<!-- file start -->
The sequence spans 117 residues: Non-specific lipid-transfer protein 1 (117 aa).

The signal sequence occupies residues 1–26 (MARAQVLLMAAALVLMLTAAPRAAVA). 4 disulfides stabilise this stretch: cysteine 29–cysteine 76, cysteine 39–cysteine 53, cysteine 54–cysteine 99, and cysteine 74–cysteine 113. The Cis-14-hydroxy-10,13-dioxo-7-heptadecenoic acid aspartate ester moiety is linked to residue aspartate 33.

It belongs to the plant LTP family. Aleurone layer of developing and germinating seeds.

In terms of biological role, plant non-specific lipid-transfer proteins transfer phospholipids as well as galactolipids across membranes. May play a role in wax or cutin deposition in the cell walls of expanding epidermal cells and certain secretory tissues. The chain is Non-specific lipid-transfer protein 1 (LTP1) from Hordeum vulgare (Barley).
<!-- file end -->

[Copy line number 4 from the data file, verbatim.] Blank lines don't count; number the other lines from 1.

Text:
In terms of biological role, plant non-specific lipid-transfer proteins transfer phospholipids as well as galactolipids across membranes. May play a role in wax or cutin deposition in the cell walls of expanding epidermal cells and certain secretory tissues. The chain is Non-specific lipid-transfer protein 1 (LTP1) from Hordeum vulgare (Barley).